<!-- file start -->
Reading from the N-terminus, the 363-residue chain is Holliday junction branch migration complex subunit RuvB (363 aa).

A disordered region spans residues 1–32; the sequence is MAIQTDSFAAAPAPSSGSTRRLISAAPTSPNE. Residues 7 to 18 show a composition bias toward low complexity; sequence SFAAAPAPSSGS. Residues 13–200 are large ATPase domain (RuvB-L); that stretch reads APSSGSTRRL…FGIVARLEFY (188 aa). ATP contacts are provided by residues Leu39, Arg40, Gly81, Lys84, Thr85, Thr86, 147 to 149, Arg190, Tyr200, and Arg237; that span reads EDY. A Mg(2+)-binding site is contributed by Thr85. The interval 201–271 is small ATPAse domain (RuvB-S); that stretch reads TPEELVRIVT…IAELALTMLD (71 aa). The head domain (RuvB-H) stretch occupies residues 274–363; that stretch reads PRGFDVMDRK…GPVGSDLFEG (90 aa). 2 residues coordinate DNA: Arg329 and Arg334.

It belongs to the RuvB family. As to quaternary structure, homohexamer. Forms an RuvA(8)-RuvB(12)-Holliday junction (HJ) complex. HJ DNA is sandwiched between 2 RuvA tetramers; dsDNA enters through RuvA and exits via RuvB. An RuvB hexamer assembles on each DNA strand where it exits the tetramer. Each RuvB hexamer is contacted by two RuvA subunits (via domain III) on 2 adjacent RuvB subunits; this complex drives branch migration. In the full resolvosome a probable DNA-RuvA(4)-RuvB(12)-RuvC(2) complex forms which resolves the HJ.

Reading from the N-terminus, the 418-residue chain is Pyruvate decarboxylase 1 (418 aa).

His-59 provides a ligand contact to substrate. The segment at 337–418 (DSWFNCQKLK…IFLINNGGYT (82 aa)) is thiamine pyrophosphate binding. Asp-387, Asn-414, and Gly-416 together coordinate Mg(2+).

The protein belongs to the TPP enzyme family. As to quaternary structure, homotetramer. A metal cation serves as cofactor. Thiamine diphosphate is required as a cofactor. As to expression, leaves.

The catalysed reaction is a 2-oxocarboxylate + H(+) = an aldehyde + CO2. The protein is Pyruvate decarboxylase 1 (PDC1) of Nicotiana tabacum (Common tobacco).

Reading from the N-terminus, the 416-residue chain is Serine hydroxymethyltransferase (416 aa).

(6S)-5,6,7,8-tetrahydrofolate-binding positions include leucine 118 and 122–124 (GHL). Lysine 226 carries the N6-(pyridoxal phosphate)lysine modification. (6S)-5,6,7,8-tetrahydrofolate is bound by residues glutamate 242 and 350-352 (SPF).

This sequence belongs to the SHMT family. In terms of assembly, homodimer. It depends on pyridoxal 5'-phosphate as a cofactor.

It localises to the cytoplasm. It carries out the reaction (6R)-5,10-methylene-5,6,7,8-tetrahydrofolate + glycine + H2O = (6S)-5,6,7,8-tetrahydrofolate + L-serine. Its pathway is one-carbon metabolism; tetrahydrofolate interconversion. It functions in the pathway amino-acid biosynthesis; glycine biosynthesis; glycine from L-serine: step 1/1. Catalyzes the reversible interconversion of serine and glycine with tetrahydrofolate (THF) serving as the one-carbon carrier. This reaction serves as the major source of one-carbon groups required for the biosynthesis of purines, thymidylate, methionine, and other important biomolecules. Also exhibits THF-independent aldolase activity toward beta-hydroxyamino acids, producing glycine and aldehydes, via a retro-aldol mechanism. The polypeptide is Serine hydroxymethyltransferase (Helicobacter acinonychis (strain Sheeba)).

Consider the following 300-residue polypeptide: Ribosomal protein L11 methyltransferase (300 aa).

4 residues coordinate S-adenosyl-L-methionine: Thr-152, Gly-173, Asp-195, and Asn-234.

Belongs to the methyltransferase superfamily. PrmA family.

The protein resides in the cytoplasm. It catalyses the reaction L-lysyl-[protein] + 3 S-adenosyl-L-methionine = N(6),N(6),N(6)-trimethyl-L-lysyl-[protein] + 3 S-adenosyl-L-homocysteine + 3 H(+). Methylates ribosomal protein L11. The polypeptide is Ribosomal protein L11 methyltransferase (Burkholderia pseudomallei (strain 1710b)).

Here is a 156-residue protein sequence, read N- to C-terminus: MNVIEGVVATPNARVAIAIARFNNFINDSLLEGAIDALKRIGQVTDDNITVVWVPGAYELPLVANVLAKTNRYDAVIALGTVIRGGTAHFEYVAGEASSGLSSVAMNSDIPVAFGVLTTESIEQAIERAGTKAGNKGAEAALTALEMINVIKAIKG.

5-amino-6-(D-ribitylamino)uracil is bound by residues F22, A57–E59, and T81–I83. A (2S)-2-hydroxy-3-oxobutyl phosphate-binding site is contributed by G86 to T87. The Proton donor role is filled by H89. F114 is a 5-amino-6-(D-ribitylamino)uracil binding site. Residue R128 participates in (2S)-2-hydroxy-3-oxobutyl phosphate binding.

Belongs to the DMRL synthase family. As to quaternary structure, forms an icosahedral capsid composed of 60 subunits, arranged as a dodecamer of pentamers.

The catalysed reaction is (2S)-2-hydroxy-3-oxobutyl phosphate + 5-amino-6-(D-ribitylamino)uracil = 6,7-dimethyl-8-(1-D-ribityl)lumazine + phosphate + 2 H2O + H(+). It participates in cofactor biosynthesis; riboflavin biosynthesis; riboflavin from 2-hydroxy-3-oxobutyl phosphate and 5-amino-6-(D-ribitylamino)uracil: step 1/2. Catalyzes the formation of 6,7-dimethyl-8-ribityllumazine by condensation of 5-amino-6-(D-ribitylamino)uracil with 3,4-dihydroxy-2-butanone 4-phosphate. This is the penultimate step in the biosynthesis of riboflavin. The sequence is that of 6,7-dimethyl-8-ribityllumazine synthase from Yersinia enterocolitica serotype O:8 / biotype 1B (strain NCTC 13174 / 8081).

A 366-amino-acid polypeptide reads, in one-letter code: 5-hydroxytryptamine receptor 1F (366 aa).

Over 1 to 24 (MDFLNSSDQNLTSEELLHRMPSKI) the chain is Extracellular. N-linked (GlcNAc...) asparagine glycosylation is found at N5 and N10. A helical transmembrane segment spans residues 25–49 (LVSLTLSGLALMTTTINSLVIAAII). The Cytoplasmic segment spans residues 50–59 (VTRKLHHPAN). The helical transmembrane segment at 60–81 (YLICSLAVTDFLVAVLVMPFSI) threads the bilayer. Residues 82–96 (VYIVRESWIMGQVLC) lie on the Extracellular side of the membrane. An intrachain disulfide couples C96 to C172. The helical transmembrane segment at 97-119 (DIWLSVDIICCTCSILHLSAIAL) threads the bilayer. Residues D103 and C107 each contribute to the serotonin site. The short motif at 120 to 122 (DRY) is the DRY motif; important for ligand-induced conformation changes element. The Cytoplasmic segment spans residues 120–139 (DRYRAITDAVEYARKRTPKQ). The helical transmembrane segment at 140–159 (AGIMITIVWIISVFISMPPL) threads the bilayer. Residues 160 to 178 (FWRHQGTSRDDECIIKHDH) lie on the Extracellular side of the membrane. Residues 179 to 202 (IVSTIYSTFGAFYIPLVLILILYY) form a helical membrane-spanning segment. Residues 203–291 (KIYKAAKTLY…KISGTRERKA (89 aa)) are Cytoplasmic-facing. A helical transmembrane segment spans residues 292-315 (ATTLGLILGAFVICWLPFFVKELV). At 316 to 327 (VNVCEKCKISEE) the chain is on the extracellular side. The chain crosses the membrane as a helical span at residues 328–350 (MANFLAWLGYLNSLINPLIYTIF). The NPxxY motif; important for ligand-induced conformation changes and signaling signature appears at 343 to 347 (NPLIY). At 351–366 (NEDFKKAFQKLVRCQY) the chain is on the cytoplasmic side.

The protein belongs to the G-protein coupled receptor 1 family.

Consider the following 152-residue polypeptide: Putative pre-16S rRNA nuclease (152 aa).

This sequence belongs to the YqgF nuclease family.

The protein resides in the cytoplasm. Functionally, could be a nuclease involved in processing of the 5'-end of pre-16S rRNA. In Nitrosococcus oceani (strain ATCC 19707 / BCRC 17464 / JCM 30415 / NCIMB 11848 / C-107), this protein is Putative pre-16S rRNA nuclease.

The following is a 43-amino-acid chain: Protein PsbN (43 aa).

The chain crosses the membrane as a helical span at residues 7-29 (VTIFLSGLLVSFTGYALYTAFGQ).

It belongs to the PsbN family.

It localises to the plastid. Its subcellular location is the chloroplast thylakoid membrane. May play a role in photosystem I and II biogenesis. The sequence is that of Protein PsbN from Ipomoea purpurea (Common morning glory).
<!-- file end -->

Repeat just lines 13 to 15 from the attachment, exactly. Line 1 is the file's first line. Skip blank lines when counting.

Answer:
4 residues coordinate S-adenosyl-L-methionine: Thr-152, Gly-173, Asp-195, and Asn-234.

Belongs to the methyltransferase superfamily. PrmA family.

The protein resides in the cytoplasm. It catalyses the reaction L-lysyl-[protein] + 3 S-adenosyl-L-methionine = N(6),N(6),N(6)-trimethyl-L-lysyl-[protein] + 3 S-adenosyl-L-homocysteine + 3 H(+). Methylates ribosomal protein L11. The polypeptide is Ribosomal protein L11 methyltransferase (Burkholderia pseudomallei (strain 1710b)).